Book of Abstracts: Albany 2005
Structure Calculations of Helical Membrane Proteins -- A Computational Approach
We explore structure calculation strategies for helical membrane proteins. We seek to take advantage of the structural autonomy of the secondary structure units as postulated by the two-stage model of membrane protein synthesis and folding. Our test models are glycophorin A (a homo-oligomerizing membrane coil) and aquaporin (a channel protein). We investigate rationales for the utilization of solution NMR data such as backbone dihedral angles (DA-s), distance-based restraints (NOE-s) and residual dipolar couplings (RDC-s) in structure calculations of single transmembrane (TM) helices as well as of multi-spanning membrane proteins.
We use and compare two alternative folding schemes: a one-step torsion angle simulated annealing from an extended chain conformation, and a two-step procedure (rigid-body refinement of pre-folded canonical TM helices) inspired by the grid-search methods traditionally used in membrane protein predictions.
We find that if TM helices are correctly identified by NMR or complementary methods such as hydrophobicity searches of their primary sequence, then imposition of backbone dihedral angle restraints can take the place of exhaustive NOE assignments. We also analyze the impact of the deviations from canonicity, commonly found in channel proteins, on single-helix as well as all-protein structure calculations. We therefore suggest that NMR data that can accurately identify TM helices (chemical shift index, RDC-s through the ?dipolar waves?) should be used to select regions of the membrane protein that can be restrained into α-helical formations. DA imposition should take into account protein class-dependent shifts in the Ramachandran maps. Experimental approaches should focus on maximizing the number of inter-helical NOE-s that can be assigned and may require the use of longer-range distance information such as that available from the use of paramagnetic labels. The advantage of our proposed strategy resides in the significant reduction in NOE assignments implied by the elimination of intra-helical distance-based restraints.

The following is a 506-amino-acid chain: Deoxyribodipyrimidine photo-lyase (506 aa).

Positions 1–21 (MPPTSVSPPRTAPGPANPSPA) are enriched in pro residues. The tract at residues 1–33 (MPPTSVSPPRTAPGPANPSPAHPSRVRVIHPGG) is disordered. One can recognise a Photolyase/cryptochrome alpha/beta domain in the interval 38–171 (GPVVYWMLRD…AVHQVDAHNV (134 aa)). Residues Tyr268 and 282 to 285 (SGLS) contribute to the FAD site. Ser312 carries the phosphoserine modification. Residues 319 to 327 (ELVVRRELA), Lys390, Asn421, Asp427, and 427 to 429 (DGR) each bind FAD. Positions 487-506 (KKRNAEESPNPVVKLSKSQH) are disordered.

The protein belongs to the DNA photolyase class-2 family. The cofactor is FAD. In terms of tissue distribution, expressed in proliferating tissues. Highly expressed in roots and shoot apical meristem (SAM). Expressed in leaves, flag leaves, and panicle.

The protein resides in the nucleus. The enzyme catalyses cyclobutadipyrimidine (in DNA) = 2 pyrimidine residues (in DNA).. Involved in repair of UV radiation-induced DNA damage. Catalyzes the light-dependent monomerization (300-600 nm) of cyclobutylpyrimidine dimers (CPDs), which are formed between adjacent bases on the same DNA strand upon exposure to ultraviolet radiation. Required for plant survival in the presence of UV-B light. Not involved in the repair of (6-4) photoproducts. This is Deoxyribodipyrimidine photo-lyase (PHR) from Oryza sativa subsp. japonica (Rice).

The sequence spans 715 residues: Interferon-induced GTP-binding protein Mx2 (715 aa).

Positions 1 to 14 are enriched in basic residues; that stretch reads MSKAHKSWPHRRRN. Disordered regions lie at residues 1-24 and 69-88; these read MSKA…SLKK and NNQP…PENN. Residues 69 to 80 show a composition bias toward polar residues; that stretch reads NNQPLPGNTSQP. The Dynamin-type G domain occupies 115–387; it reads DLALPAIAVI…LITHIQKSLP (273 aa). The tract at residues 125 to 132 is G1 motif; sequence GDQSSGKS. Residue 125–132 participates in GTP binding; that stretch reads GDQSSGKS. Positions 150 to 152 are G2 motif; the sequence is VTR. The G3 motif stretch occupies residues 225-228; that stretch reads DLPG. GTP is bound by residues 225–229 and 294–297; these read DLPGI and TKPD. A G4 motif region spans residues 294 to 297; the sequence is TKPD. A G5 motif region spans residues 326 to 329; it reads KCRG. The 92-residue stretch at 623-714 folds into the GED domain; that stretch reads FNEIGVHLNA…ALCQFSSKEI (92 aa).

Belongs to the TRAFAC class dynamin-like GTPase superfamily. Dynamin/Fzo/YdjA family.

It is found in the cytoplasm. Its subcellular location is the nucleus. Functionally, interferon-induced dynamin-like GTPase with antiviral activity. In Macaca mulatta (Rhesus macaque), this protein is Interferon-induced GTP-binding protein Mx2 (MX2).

On a more technical level, we find that a two-step simulated annealing followed by a short round of restrained molecular dynamics with more realistic sampling of helix-helix packing forces offers a slight advantage over the standard extended chain simulated annealing. The improvement in accuracy is more significant for glycophorin A, a homodimer with nearly canonical TM helices. For a bundle of non-identical and non-canonical TM segments such as the ?hourglass? topology of aquaporin, the overall resolution of both methods is low and scales almost linearly with the number of TM helices. Nevertheless, we suggest that in this case the accuracy of the two-step procedure can be further improved by (i) targeting the helical DA assignments towards average protein class-specific values, and (ii) making use of the ?initial guess? for inter-helical packing provided by the analysis of RDC patterns and NOE ?contacts?.